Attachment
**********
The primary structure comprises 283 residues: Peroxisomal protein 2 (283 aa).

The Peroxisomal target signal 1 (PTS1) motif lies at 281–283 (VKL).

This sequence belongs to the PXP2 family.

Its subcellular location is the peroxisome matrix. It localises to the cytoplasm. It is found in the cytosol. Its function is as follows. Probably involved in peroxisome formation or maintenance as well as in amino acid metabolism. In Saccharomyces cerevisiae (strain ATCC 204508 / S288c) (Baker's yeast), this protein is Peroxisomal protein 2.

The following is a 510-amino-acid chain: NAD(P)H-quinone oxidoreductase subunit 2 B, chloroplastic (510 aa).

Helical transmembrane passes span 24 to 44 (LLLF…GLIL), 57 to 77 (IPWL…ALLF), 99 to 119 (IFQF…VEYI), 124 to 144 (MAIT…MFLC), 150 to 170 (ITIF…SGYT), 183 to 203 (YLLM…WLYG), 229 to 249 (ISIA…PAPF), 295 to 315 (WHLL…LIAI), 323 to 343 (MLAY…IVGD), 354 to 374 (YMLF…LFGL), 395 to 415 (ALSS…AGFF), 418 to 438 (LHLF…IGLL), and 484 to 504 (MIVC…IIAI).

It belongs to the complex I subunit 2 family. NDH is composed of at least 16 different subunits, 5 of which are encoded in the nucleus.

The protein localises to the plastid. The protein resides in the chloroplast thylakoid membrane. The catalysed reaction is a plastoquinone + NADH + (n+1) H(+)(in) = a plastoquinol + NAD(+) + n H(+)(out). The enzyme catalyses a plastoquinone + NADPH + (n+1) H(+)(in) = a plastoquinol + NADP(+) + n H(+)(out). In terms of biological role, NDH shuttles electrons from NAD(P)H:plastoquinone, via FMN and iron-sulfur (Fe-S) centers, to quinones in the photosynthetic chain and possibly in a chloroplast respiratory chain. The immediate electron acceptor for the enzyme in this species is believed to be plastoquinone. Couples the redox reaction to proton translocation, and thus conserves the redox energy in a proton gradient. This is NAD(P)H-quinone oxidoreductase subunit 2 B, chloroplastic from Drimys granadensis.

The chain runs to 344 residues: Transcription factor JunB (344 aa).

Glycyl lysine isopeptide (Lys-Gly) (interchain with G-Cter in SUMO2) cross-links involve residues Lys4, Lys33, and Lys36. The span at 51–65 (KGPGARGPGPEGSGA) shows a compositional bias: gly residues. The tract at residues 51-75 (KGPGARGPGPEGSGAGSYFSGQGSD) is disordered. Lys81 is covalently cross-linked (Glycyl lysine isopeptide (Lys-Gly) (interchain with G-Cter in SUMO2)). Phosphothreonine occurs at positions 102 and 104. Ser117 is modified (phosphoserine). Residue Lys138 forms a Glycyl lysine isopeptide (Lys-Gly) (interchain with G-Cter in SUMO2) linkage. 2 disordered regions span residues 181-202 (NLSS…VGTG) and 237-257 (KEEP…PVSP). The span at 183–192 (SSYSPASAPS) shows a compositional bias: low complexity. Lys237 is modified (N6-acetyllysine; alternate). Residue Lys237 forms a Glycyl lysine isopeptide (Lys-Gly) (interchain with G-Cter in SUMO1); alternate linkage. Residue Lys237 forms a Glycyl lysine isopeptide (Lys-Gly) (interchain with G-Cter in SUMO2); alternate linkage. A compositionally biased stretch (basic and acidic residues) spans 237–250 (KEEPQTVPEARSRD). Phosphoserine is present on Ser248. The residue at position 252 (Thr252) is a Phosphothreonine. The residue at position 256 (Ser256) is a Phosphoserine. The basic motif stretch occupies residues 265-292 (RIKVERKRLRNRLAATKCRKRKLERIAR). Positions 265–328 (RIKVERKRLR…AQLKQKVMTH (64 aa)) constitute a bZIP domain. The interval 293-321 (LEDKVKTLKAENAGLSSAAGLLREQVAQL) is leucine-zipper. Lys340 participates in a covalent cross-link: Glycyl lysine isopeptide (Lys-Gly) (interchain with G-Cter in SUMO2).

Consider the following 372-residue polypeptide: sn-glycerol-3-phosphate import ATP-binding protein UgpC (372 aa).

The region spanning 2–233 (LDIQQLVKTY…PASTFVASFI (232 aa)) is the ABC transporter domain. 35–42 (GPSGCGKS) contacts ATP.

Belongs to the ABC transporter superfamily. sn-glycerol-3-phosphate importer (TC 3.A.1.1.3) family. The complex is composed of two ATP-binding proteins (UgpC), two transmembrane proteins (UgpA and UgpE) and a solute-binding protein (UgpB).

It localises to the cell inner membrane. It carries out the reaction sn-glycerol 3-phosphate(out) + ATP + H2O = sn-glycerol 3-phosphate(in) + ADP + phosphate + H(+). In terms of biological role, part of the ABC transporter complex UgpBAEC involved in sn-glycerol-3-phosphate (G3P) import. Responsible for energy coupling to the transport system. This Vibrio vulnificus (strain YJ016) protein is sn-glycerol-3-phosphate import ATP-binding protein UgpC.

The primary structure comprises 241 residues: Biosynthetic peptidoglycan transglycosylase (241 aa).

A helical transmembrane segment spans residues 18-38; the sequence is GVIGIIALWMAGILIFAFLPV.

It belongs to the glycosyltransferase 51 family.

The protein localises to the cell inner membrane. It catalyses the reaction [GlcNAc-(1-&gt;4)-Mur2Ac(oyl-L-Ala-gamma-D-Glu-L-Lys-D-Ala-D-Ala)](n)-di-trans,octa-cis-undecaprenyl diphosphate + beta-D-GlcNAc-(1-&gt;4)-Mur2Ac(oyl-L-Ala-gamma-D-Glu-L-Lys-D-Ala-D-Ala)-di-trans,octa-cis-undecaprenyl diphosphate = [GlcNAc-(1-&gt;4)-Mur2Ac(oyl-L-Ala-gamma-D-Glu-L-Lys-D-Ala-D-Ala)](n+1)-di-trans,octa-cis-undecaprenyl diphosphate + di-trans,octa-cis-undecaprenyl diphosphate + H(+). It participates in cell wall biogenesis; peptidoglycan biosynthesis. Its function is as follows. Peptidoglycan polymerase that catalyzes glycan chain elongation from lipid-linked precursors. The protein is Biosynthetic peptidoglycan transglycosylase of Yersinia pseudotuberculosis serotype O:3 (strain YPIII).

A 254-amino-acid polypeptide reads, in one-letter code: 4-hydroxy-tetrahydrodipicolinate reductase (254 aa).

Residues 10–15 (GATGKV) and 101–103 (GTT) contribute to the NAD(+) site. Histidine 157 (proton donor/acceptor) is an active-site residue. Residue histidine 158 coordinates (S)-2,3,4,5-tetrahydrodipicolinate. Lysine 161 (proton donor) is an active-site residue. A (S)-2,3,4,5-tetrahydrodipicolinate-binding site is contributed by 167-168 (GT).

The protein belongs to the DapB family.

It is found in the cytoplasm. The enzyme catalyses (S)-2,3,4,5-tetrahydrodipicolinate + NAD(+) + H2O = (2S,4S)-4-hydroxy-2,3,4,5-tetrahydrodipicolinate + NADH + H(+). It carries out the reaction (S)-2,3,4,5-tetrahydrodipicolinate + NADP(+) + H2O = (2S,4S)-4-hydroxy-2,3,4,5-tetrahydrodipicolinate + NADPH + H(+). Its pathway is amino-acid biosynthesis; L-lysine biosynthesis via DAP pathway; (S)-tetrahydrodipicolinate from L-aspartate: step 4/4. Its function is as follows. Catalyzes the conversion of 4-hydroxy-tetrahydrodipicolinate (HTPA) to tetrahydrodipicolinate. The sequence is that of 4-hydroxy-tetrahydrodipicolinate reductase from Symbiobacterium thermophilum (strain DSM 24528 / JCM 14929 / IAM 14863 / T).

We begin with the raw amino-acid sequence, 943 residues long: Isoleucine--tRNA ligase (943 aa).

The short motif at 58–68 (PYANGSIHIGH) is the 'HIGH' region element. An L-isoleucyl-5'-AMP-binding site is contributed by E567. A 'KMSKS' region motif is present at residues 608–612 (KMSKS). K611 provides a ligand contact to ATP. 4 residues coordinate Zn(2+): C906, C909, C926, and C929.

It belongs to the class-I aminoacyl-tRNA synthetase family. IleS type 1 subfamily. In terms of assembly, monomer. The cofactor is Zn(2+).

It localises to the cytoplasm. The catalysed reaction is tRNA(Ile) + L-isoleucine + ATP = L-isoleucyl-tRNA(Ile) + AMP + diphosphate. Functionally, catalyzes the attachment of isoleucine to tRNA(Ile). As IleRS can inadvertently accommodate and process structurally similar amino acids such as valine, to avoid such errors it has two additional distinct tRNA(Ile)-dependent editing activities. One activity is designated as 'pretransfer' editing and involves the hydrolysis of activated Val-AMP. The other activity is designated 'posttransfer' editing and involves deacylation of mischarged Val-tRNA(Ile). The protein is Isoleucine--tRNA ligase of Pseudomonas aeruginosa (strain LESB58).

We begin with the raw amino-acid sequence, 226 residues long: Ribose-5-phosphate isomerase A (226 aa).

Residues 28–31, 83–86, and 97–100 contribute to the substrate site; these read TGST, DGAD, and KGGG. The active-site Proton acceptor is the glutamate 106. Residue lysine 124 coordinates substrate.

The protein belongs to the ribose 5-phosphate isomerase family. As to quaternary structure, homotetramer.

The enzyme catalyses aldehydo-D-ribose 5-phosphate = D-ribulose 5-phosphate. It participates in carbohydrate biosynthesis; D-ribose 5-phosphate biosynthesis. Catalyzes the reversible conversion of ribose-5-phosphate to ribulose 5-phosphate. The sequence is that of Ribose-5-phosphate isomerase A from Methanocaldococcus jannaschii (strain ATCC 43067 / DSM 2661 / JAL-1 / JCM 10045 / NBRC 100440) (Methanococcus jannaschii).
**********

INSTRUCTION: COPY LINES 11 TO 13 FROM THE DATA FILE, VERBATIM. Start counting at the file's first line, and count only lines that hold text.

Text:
Consider the following 372-residue polypeptide: sn-glycerol-3-phosphate import ATP-binding protein UgpC (372 aa).

The region spanning 2–233 (LDIQQLVKTY…PASTFVASFI (232 aa)) is the ABC transporter domain. 35–42 (GPSGCGKS) contacts ATP.

Belongs to the ABC transporter superfamily. sn-glycerol-3-phosphate importer (TC 3.A.1.1.3) family. The complex is composed of two ATP-binding proteins (UgpC), two transmembrane proteins (UgpA and UgpE) and a solute-binding protein (UgpB).